Increased Expression and Activity of Brain Cortical cPLA2 Due to Chronic Lipopolysaccharide Administration in Mouse Model of Familial Alzheimer’s Disease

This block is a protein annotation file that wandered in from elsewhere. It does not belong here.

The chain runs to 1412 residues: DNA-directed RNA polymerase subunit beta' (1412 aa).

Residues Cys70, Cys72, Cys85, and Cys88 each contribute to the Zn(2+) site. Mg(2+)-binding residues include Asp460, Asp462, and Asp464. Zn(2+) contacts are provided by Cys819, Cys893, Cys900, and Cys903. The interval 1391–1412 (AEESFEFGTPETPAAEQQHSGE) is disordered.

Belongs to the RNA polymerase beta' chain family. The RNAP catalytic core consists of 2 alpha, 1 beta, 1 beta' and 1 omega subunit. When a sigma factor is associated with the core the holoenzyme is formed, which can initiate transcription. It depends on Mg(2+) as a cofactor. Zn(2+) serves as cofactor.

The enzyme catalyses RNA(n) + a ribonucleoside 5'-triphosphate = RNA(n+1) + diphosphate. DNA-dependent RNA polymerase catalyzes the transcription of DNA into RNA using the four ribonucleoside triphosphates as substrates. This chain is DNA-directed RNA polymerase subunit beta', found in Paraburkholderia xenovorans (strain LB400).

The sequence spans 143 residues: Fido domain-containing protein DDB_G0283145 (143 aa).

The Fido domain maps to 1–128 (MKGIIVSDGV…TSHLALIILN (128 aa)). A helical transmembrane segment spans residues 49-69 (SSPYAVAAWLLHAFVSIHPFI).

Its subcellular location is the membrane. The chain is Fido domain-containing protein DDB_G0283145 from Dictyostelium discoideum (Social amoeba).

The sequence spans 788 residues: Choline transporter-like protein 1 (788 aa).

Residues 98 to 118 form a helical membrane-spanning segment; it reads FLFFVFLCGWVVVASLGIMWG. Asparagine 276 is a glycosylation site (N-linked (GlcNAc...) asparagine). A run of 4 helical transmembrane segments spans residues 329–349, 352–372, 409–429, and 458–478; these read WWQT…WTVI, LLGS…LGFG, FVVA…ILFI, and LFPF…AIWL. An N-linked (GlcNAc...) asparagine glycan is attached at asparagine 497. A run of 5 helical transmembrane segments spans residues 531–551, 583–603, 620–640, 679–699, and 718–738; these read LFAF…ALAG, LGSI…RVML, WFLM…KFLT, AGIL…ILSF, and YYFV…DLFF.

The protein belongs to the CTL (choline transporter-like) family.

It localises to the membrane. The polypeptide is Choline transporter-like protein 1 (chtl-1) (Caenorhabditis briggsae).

Cytosolic phospholipase A2 (cPLA2) is an enzyme regulating membrane phospholipid homeostasis and the release of arachidonic acid utilized in inflammatory responses. It represents an attractive target for the treatment of Alzheimer’s disease (AD). Previously, we showed that lipopolysaccharide (LPS)-induced systemic inflammation caused abnormal lipid metabolism in the brain of a transgenic AD mouse model (APdE9), which might be associated with potential changes in cPLA2 activity. Here, we investigated changes in cPLA2 expression and activity, as well as the molecular mechanisms underlying these alterations due to chronic LPS administration in the cerebral cortex of female APdE9 mice as compared to saline- and LPS-treated female wild-type mice and saline-treated APdE9 mice. The study revealed the significant effects of genotype LPS treatment on cortical cPLA2 protein expression and activity in APdE9 mice. LPS treatment resulted in nuclear factor kappa-light-chain-enhancer of activated B cells (NFkB) activation in the cortex of APdE9 mice. The gene expressions of inflammation markers Il1b and Tnfa were significantly elevated in the cortex of both APdE9 groups compared to the wild-type groups. The study provides evidence of the elevated expression and activity of cPLA2 in the brain cortex of APdE9 mice after chronic LPS treatment, which could be associated with NFkB activation.